Is the book solely targeted at mothers?

No, the book is intended for a broad audience, including fathers, educators, healthcare providers, and other mentors. In fact, the authors’ podcast has a surprising 25% male listenership, debunking the stereotype that men are not interested in these topics.

What myths about puberty do the authors address?

The authors debunk the myth that boys do not struggle with body image issues and that entering puberty instantaneously turns a child into a sexual being. Both notions are inaccurate and perpetuate harmful stereotypes.

Does the book cover the negative impact of social media on children?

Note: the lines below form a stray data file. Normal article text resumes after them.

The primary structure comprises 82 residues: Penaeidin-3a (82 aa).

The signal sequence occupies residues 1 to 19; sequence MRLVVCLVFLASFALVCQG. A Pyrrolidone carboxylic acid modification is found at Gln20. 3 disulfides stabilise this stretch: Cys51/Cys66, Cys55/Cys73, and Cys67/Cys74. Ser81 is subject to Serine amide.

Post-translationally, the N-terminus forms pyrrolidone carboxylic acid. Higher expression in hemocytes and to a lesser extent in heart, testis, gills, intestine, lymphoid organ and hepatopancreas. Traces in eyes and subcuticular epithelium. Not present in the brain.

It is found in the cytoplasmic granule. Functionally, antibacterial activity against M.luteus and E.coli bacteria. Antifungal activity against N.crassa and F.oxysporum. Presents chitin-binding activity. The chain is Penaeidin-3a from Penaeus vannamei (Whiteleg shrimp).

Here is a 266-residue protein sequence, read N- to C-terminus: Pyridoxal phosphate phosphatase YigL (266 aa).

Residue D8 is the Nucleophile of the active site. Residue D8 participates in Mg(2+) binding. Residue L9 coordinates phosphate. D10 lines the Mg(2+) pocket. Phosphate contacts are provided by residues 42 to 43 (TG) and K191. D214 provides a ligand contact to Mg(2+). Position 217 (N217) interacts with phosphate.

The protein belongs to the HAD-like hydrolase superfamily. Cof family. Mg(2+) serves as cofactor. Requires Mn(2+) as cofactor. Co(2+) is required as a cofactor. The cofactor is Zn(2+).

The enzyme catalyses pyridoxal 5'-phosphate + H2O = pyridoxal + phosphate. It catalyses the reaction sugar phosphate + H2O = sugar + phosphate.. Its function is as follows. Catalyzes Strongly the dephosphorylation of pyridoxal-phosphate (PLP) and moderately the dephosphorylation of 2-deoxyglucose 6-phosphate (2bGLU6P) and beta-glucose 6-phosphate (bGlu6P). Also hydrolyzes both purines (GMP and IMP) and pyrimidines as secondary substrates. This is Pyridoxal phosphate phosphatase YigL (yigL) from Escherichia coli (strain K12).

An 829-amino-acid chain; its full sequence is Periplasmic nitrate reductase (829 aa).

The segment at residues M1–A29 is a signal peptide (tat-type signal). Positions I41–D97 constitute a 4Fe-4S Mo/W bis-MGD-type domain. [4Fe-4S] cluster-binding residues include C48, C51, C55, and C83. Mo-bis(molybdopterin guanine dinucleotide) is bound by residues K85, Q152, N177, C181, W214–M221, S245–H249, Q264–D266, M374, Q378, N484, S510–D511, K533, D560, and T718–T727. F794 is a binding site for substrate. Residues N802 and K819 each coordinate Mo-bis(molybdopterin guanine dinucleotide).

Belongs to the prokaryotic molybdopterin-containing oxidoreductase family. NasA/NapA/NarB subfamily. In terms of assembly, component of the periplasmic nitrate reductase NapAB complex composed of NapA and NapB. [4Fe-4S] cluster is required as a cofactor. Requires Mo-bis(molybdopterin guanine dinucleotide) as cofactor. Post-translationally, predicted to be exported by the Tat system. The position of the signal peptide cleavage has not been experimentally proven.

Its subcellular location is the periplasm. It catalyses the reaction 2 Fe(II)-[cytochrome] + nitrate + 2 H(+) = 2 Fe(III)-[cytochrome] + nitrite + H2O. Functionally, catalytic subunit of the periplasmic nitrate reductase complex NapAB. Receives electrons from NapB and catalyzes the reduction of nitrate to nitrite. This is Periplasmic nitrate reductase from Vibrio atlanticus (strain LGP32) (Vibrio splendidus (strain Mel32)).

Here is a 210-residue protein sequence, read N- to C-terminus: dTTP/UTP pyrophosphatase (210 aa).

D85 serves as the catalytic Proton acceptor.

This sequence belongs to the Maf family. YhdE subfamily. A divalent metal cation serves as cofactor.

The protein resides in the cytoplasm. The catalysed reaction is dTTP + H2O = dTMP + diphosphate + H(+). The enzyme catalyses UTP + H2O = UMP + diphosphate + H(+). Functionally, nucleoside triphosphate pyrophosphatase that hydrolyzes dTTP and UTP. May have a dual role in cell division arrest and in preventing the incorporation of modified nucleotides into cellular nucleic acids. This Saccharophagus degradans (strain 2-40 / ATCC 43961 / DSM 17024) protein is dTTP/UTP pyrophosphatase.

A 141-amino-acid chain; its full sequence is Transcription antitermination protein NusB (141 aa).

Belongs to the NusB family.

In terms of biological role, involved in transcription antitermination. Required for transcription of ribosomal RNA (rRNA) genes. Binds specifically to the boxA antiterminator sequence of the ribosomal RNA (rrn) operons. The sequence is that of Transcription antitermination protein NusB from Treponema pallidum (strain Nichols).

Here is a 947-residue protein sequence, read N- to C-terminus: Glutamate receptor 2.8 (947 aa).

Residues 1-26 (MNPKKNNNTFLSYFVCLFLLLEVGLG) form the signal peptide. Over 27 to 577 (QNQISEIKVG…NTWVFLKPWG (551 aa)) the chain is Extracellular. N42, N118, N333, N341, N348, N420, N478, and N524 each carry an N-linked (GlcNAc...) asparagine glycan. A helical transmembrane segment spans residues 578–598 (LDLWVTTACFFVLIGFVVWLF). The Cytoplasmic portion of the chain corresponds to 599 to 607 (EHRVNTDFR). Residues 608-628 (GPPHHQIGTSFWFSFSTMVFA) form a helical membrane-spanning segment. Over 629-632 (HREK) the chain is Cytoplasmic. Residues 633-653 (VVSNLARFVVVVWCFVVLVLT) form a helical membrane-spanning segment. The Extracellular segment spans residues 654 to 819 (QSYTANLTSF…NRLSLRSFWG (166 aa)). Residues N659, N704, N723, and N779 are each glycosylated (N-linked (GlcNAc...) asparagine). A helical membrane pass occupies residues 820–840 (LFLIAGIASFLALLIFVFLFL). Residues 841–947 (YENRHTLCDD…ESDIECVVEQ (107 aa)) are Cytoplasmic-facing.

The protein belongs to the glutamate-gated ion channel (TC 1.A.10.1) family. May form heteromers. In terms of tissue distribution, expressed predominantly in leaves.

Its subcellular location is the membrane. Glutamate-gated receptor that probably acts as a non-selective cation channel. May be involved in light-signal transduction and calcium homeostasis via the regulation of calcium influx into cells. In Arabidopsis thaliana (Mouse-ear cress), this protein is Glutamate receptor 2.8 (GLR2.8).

Yes, the book discusses the adverse effects of social media, such as driving body image issues and eating disorders. However, it also mentions the positive aspects, like providing a community for marginalized children and sometimes even alleviating depression and anxiety.

More about Puberty Education

  • Cara Natterson’s Official Website
  • Vanessa Kroll Bennett’s Profile
  • “The Puberty Podcast” Homepage
  • Study on Early Onset of Puberty
  • Research on Technology’s Impact on Child Development
  • Information on Body Image Issues Among Teens
  • Resources on Parenting Advice for Puberty
  • Article on The Role of Social Media in Child Development

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2 comments

BookLover99 October 15, 2023 - 11:35 am

natterson & kroll r real experts, they kno their stuff, 7 million copies, wow

Reply
AnonymousUser21 October 16, 2023 - 4:08 am

authors seem knowledgeable, they talk abt imp stuff like tech impact on kids, its good 4 parents & teachers.

Reply